Harvard Law School Makes Online Zero-L Course Free for All U.S. Law Schools Due to Coronavirus
For Kennedy School Fellows, Epstein-Linked Donors Present a Moral Dilemma
Tenants Grapple with High Rents and Local Turnover at Asana-Owned Properties
In April, Theft Surged as Cambridge Residents Stayed at Home
The History of Harvard's Commencement, Explained
The Cambridge City Manager and the Proportional Representation system of elections may face a new threat from a bill which was passed by the Massachusetts General Court last week.
The bill provides for a referendum to adopt a Plan "F" form of city government: partisan elections with primaries and political administration. This is a form of government that the Cambridge Civic Association and other local groups have sought to prevent in their campaign to maintain PR.
Last fall, Plan "E" and PR won by only a few hundred votes, after a desperate campaign to abolish the system nearly succeeded. PR, which allows voters to rank their choices for City Council in descending order of preference, insures minority representation, but has constantly lost popularity during the past few years.
The bill which passed the General Court and was signed into law by Lt. Gov. Edward A. McLaughlin (Gov. Volpe was on vacation) permits a petition to adopt Plan "F"'s partisan system to be placed on the ballot in state as well as in municipal elections.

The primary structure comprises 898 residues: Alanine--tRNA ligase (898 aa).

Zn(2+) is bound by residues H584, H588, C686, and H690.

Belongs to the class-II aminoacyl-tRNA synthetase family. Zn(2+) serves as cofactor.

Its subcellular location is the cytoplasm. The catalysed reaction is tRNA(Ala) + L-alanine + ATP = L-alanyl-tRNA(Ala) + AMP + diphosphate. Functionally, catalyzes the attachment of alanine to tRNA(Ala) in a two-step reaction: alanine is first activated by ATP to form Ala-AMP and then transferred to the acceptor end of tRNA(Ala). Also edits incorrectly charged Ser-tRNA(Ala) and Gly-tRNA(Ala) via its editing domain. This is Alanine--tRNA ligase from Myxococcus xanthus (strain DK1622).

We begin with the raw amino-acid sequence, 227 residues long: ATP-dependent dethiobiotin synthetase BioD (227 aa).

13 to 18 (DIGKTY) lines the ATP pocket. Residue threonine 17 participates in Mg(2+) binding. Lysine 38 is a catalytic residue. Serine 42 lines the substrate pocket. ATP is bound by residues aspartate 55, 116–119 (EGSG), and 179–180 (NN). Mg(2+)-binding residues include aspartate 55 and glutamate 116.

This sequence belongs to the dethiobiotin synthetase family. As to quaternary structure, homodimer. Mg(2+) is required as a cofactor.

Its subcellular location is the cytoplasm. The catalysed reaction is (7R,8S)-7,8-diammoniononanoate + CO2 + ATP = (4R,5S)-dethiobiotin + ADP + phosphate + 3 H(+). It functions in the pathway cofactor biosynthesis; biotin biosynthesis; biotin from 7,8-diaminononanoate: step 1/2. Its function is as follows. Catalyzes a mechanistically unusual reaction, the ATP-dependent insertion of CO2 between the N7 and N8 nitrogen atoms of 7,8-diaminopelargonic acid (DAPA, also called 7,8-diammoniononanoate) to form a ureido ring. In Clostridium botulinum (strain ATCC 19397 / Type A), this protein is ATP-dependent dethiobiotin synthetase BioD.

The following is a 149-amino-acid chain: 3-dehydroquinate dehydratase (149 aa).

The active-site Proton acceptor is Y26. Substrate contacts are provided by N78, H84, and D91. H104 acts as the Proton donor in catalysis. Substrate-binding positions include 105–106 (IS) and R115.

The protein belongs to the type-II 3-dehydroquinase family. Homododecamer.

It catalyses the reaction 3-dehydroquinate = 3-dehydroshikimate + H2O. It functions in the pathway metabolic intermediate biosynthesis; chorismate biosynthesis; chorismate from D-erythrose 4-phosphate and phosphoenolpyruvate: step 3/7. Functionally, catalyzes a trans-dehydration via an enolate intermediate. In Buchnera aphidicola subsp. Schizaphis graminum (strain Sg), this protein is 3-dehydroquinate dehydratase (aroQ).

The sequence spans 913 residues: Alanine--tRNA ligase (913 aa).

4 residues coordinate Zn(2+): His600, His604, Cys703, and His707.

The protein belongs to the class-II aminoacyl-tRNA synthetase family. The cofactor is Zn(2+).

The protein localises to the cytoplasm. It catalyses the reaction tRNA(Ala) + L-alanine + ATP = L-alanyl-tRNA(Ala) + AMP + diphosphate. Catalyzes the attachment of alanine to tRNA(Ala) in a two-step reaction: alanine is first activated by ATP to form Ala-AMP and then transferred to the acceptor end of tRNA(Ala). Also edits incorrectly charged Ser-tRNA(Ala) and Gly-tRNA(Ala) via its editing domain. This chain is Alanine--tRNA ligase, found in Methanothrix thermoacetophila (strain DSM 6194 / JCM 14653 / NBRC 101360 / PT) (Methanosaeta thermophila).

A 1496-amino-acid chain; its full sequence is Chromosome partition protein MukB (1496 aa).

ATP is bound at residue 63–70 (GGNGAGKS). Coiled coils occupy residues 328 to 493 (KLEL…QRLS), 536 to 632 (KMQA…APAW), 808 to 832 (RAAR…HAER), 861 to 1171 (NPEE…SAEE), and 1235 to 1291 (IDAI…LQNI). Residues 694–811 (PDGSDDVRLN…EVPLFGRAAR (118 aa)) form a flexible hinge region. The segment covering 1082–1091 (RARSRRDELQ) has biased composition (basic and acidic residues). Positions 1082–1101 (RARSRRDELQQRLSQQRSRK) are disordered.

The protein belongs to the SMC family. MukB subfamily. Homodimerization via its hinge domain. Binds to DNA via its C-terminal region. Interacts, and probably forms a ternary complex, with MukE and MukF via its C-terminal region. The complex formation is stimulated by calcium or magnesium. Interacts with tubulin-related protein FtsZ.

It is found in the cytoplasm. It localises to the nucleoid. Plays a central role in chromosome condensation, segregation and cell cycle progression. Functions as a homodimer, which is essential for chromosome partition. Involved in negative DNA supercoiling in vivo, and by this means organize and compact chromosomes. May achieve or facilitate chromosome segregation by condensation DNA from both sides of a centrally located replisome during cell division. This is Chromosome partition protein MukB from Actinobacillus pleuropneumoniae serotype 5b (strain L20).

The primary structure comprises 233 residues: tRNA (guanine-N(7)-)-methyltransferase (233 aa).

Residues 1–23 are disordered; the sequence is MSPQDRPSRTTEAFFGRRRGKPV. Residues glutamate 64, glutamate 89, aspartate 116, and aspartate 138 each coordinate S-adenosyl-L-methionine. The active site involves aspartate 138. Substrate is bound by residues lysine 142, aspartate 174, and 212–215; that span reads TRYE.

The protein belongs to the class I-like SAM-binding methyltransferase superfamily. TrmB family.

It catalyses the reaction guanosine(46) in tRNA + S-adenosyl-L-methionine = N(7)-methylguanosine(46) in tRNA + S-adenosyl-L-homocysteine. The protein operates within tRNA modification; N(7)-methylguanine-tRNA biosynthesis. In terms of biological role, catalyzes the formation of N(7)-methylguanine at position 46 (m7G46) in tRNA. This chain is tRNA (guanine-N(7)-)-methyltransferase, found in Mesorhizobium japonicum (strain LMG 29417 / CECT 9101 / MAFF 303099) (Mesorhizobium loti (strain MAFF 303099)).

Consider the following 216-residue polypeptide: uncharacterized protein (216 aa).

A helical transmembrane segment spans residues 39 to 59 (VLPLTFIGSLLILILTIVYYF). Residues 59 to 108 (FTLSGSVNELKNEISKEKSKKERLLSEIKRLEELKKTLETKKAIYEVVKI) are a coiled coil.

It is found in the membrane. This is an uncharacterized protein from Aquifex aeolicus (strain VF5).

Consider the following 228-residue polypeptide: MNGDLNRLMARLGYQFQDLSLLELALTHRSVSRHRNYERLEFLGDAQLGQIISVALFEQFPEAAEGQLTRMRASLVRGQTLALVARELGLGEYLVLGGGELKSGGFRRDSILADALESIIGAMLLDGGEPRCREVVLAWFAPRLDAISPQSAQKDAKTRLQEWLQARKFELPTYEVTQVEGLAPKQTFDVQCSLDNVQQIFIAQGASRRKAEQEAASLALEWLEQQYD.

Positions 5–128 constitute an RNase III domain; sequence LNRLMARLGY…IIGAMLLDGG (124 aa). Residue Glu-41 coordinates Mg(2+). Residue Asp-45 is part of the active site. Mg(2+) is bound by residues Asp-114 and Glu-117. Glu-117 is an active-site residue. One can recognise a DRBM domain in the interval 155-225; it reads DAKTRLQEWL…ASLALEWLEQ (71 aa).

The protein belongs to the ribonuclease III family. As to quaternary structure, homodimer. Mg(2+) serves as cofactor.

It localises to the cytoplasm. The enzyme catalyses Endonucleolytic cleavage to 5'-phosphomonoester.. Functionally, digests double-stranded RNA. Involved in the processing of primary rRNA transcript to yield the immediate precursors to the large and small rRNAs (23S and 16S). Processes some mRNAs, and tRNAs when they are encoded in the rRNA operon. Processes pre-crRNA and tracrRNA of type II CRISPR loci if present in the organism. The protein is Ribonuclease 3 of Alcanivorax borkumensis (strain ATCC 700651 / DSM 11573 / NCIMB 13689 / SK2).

This would provide a modification of the present law which permits consideration of municipal matters only during municipal elections. Only certain State offices are up for re-election this year.
Since the move to throw out the PR system of Plan "E" in Cambridge elections was defeated last November, this issue cannot come before the voters again for two years. But the question can be placed on the ballot in another form, and thus many groups which campaigned for the abolition of Plan "E" will try to make Plan "F" an issue in this fall's State election.
The CCA has charged in its monthly Bulletin that the bill to permit Plan "F," introduced by Rep. Thomas F. Farrell of Worcester, was purposely given a confusing title and was sneaked past the legislature. An identical bill with an accurate title was rejected by the legislature earlier this year, the Bulletin points out.
Supporters of PR insist that the system has kept corruption out of Cambridge city government. Opponents, including the Young Democrats, maintain that the system is unnecessarily wasteful and time-consuming.
CCA President James Perkins has sent a letter to Gov. Volpe protesting the passage of the bill. He notes its uncertain path through the legislature and asserts that "plans of municipal government should be considered only at municipal elections, when the voters of a city are undistracted by national or state issues."
Want to keep up with breaking news? Subscribe to our email newsletter.